brillos graffiti crew santiago chile David Sharabani aka Lord K2 on His Newly Released <em>Street Art Santiago </em>with Images of Artworks by Piguan, Piri, Salazart, Guztok and more

You seem to have brilliantly overcome these challenges. What’s next?

I’m off to Thailand at the end of the month where I will be documenting another kind of art, the art of Muay Thai, Thailand’s principal spectator sport.

vandal jony bellavista santiago chile David Sharabani aka Lord K2 on His Newly Released <em>Street Art Santiago </em>with Images of Artworks by Piguan, Piri, Salazart, Guztok and more

What about street art? Any other books on the way?

Yes, my next book will focus on the street art in Buenos Aires, Argentina.

That sounds great!  Good luck with it all!

Interview conducted and edited by Lois Stavsky

Photos: 1 Piguan 2 Piri 3 Salazart 4 PiguanPiri & Guztok 5 Grin, Cubdos, Derik & Sick 6 Brillos Graffiti Crew 7 Jony

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gilf LMNOPi mural art Henley Vape NYC1 DEMAND JUSTICE: A Collaborative Mural by LMNOPi and GILF! in Tribute to Kalief Browder at Henleys Backyard Garden

Busy last week in the lovely backyard garden of SoHo’s Henley Vaporium were Gilf! and LMNOPi – two Brooklyn-based activist artists — collaborating on a mural in tribute to Kalief Browder.  When we stopped by, I had the chance to speak to Gilf!

It’s wonderful to see the two of you working together. How did this collaboration come to be?

When Kimyon Huggins, the curator of the Secret Garden Series, hit me up to paint a mural, I immediately thought of LMNOPi.

Gilf LMNOP at work Henley NYC DEMAND JUSTICE: A Collaborative Mural by LMNOPi and GILF! in Tribute to Kalief Browder at Henleys Backyard Garden

Yes, it seems like such a natural collaboration. How did you decide on the subject of this mural?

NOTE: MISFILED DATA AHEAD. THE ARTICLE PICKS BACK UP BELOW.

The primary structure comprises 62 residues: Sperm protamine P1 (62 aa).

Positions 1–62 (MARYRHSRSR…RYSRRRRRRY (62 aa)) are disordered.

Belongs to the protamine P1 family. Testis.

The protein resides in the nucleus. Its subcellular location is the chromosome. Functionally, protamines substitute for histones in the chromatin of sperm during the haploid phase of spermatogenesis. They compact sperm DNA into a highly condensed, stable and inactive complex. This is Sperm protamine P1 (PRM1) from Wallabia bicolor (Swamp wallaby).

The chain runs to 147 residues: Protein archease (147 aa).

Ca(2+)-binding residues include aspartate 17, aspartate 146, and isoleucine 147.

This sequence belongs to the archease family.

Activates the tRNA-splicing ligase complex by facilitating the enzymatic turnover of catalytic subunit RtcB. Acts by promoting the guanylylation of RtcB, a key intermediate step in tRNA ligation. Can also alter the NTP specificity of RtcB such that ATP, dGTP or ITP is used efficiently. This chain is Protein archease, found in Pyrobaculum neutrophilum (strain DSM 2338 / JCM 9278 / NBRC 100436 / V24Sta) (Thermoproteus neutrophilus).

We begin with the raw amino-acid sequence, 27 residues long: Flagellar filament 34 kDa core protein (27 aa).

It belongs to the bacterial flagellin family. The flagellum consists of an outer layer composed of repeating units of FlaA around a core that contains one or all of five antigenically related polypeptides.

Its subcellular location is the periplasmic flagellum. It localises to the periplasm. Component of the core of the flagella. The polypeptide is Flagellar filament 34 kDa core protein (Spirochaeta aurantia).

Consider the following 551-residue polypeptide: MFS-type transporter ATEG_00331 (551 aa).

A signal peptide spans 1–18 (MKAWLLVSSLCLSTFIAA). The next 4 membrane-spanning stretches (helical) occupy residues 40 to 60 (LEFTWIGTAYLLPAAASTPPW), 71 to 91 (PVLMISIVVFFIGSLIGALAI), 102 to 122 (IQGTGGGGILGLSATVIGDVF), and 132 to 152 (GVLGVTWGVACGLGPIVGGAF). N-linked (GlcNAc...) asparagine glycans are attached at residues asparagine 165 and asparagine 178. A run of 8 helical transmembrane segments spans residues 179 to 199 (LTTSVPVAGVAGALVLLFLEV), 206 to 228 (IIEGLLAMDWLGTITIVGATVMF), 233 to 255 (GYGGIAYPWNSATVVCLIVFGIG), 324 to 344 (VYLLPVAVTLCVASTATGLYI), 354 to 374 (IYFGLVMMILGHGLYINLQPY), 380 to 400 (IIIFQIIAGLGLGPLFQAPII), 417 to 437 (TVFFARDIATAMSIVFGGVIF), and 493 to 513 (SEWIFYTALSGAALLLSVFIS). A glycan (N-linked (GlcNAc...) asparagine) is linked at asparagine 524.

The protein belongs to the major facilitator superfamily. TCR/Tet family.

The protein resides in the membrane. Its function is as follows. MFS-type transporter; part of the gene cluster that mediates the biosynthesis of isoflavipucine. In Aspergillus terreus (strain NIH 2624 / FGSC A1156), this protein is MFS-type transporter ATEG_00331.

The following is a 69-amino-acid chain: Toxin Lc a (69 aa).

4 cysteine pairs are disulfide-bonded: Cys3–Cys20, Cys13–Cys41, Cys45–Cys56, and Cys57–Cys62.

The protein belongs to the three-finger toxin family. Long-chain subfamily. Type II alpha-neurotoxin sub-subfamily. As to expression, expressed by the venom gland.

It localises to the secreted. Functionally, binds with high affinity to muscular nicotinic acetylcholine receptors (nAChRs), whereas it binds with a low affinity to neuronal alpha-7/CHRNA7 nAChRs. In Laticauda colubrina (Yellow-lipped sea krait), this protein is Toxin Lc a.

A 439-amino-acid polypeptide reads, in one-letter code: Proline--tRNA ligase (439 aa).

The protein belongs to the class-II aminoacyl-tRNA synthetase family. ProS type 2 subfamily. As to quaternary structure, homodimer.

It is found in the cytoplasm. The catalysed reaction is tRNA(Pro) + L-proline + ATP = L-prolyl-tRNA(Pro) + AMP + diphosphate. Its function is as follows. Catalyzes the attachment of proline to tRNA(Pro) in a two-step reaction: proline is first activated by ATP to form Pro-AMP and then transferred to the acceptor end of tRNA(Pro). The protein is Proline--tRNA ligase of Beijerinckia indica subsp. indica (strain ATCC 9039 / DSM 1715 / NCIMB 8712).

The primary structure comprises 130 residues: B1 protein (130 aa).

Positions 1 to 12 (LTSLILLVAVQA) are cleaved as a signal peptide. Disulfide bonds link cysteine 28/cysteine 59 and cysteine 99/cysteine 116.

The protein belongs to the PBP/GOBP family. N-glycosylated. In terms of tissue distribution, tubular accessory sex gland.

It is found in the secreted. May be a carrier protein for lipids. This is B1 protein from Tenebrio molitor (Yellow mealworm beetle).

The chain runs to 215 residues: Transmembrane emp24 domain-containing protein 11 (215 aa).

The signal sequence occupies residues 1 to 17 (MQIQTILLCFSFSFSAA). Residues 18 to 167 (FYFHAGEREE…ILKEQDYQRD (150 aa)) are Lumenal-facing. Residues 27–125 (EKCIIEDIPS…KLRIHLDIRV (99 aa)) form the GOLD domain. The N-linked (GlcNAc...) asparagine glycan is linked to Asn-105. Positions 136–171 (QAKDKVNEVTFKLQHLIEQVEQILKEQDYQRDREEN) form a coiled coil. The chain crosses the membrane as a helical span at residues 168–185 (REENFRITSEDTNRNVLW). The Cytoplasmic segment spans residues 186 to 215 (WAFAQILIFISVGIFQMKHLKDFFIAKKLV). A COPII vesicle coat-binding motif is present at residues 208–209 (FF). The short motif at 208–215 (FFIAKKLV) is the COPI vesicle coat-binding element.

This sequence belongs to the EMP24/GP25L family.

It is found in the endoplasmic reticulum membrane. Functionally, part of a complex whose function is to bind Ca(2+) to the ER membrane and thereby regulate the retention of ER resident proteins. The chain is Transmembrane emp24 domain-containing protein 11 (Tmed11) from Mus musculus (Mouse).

My work has recently focused on the kinds of issues and injustices related to the case of Kalief Browder‬. And since LMNOPi is such a wonderful portrait painter with a strong social and political consciousness,  I thought we would work well together.

What — would you say — is the intent of your art?

The only reason I make art is to change the world.

gilf lmnopi Kalief Browder mural Henley NYC DEMAND JUSTICE: A Collaborative Mural by LMNOPi and GILF! in Tribute to Kalief Browder at Henleys Backyard Garden

And what is it about Kalief Browder‘s story that has triggered your work?

What happened to Kalief is, sadly, not unique.  And it is outrageous. Yet, many people aren’t aware of these kinds of widespread injustices.  Kalief was incarcerated at ‪Rikers‬ Island at age 16 for three years for a crime he never committed. Two of those three years were spent in solitary confinement. Eventually his case was dismissed. This past June, Kalief Browder committed suicide by hanging himself.

What would you like people who see the mural that you have fashioned with LMNOPi walk away with?

I would like them to question what happened and demand justice.

LMNOP and gilf DEMAND JUSTICE: A Collaborative Mural by LMNOPi and GILF! in Tribute to Kalief Browder at Henleys Backyard Garden

Yes, what happened to Kalief is such a blatant, horrific injustice. We certainly need to raise awareness of the need for radical change within our prison system.

Note:  The mural will be unveiled this Saturday, July 11, at Henley Vaporium‘s backyard garden at 23 Cleveland Place, between Spring and Kenmare Streets, in Soho. The event is free and open to the public — with a BBQ and DJs — from 2-10pm. There will be a Q+A with the artists and curator at 7:30 pm.

Interview with Gilf! conducted and edited by Lois Stavsky.

Photos: 1 & 3 Dani Reyes Mozeson; 2 & 4 Tara Murray 

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The first NYC tagger to go all-city, TAKI 183 has achieved mythical status as the father of modern day graffiti.  We were thrilled to meet up with him last week.

Taki 183 The Legendary TAKI 183 on Tagging, <em>The New York Times</em>, the Wall on 207th Street, InstaFame Phantom Art, Graffiti and more

Your name TAKI is — according to what we’ve read – a traditional Greek nickname for Demetrius, and 183 refers to the street where you lived in Washington Heights. How old were you when you first got your name up? And what was the first surface you hit?

I was about 16. The first surface I remember tagging was the bus terminal on 179th Street and Broadway.

What inspired you to leave your mark in a public space?

My friends Phil T. Greek and Greg 69 had begun writing their names in the neighborhood. They had most likely been inspired by Julio 204, whose tag first surfaced around 1964.

And why did you keep doing it? 

I liked the feeling of getting my name up, and I liked idea of getting away with it. I soon became obsessed. Once I started, I couldn’t stop.

taki 183 nytimes The Legendary TAKI 183 on Tagging, <em>The New York Times</em>, the Wall on 207th Street, InstaFame Phantom Art, Graffiti and more

Did you have any preferred surfaces?

Any flat surface was good. Subways were good. If there was a blank space, I hit it.

Do any early memories that stand out?